Chicago A new message from the jury weighing the fate of Rod Blagojevich provided a few clues Thursday about their deadlock in deliberations, stirring speculation that the panel’s struggles could be good news for the disgraced former governor of Illinois.
In a note read in court by Judge James Zagel, jurors said they had only managed to agree on two of 24 counts against Blagojevich and had not even begun discussing 11 of the counts.
The jurors did not say which two of the 24 counts they had agreed on, nor what their decisions were. The judge instructed them to go back and continue their work, which they planned to do Monday after taking today off.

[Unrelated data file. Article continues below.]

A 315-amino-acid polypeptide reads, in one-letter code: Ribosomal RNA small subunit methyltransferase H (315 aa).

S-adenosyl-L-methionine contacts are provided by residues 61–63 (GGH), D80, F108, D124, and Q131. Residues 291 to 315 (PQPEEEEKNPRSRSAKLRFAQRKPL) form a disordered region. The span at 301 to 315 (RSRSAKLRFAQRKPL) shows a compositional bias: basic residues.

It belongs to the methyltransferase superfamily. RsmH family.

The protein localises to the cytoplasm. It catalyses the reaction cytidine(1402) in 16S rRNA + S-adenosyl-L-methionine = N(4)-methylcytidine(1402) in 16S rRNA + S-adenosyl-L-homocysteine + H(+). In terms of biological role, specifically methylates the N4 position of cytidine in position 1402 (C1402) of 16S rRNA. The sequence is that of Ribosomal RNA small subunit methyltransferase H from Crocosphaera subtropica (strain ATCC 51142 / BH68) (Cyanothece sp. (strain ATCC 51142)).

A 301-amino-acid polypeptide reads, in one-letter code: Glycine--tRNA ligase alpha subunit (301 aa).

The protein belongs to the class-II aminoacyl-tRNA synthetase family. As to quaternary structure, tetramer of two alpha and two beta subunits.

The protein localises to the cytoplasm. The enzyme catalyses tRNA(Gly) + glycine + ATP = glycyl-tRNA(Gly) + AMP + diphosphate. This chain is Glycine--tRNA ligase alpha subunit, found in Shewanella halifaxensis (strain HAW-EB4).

Their message raised questions: Did some jurors have misgivings about the prosecution’s case? Might some of them have dug in their heels against the majority? Or were they simply confused?
“It’s a victory for the defense for several reasons,” said Douglas Godfrey, a law professor at Chicago-Kent College of Law, arguing that the way the government had presented its case was extremely complex. “If the jury hangs on 22, it’s a big blow to government.”